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FRI0135 Unexpected High Prevalence of Cardiac Disease in Patients with Ankylosing Spondylitis
  1. S.C. Heslinga1,2,3,
  2. T.C. Konings4,
  3. I.E. Van der Horst-Bruinsma1,2,
  4. M. John2,
  5. M.T. Nurmohamed1,2,3
  1. 1Rheumatology, Reade
  2. 2Rheumatology
  3. 3Internal Medicine
  4. 4Cardiology, VU Medical Centre, Amsterdam, Netherlands

Abstract

Background Ankylosing spondylitis (AS) is associated with an increased cardiovascular (CV) risk that is caused by accelerated atherosclerosis as well as specific cardiac manifestations: valvular disease, conduction disturbances and congestive heart failure due to decreased ventricular function.

Objectives In this study we investigated the prevalence of cardiac disease in AS patients with high disease activity.

Methods We performed a cross sectional study in patients with AS eligible for treatment with TNF blocking therapy. Patients were screened for cardiac disease using standard transthoracic echocardiography that included two-dimensional, three-dimensional and M-mode echocardiography, spectral Doppler, color Doppler and tissue Doppler imaging. Ejection fraction (EF) was used to assess systolic left ventricular (LV) function, with systolic LV dysfunction defined as EF<50%. For diastolic LV function a combination of echocardiographic measurements, i.e. peak early diastolic filling velocity (E), late diastolic filling velocity (A), E/A ratio, deceleration time (DT) and isovolumetric relaxation time (IVRT) were used. Based on these parameters diastolic LV dysfunction is graded into three categories: mild (grade I), pseudonormal (grade II) and restrictive (grade III). Valvular abnormalities were evaluated according to current echocardiographic guidelines. Data was compared with data from literature using one-sample t-test.

Results Thirty-six consecutive AS patients were included with a mean age of 44±12 years and a mean disease duration of 10±12 years. In total, 8 out of 36 (22%) patients had diastolic LV dysfunction grade I, of which one was female. This was significantly higher compared to literature, in which the prevalence of diastolic LV dysfunction grade I is approximately 5% in an age matched control group (p<0.01) 1. Two patients had a prior myocardial infarction of which one had systolic LV dysfunction, with an EF of 49%. Two patients had mild aortic regurgitation, seven other patients had mild mitral regurgitation, and one had both.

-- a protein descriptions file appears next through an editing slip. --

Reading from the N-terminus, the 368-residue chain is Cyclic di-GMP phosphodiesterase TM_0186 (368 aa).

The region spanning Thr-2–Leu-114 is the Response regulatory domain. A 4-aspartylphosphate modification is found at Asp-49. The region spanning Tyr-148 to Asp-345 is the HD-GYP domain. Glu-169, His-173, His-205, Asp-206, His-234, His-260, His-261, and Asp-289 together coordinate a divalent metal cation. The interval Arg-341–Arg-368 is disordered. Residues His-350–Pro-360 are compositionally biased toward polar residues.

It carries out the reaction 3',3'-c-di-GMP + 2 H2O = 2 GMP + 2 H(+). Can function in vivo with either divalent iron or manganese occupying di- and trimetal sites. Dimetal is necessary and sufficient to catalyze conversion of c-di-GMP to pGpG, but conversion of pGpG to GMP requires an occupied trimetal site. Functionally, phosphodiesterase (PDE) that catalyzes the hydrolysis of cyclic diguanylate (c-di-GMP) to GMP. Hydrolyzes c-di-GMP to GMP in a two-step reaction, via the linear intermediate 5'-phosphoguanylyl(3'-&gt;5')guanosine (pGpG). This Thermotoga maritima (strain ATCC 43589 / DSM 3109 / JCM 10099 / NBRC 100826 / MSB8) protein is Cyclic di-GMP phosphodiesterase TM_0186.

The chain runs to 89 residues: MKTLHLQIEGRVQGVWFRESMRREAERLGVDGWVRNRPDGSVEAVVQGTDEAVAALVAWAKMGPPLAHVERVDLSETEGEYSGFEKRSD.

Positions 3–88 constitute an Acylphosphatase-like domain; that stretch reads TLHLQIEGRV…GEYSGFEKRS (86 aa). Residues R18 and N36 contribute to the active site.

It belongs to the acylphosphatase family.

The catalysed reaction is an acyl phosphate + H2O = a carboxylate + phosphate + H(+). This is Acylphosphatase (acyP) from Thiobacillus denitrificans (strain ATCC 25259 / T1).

Overall, 14 out of 36 (39%) patients had some form of cardiac disease which is substantially higher compared to the general population, as the prevalence of cardiac disease in the general population is approximately 8% 2.

Conclusions Patients with AS have a more than fourfold increased prevalence of cardiac disease compared with the general population, with high prevalences of diastolic LV dysfunction and valvular disease. This increased prevalence may increase CV risk in AS patients. As cardiac disease could be attributable to the general inflammation process affecting the heart, further studies are warranted that investigate whether or not anti-inflammatory treatment, such as TNF blockers, improves cardiac function or prevents early cardiac complications. Also, the impact of (mandatory) screening AS patients with echocardiography on CV disease should be investigated.

References

  1. Redfield et al 2003, The burden of systolic and diastolic ventricular dysfunction in the community

  2. Lindekleiv et al 2013, Echocardiographic screening of the general population and long term survival

Disclosure of Interest S. Heslinga: None declared, T. Konings: None declared, I. Van der Horst-Bruinsma Grant/research support: This is an investigator initiated study financed by an unrestricted grant from MSD, The Netherlands, M. John: None declared, M. Nurmohamed Grant/research support: This is an investigator initiated study financed by an unrestricted grant from MSD, The Netherlands

DOI 10.1136/annrheumdis-2014-eular.3498

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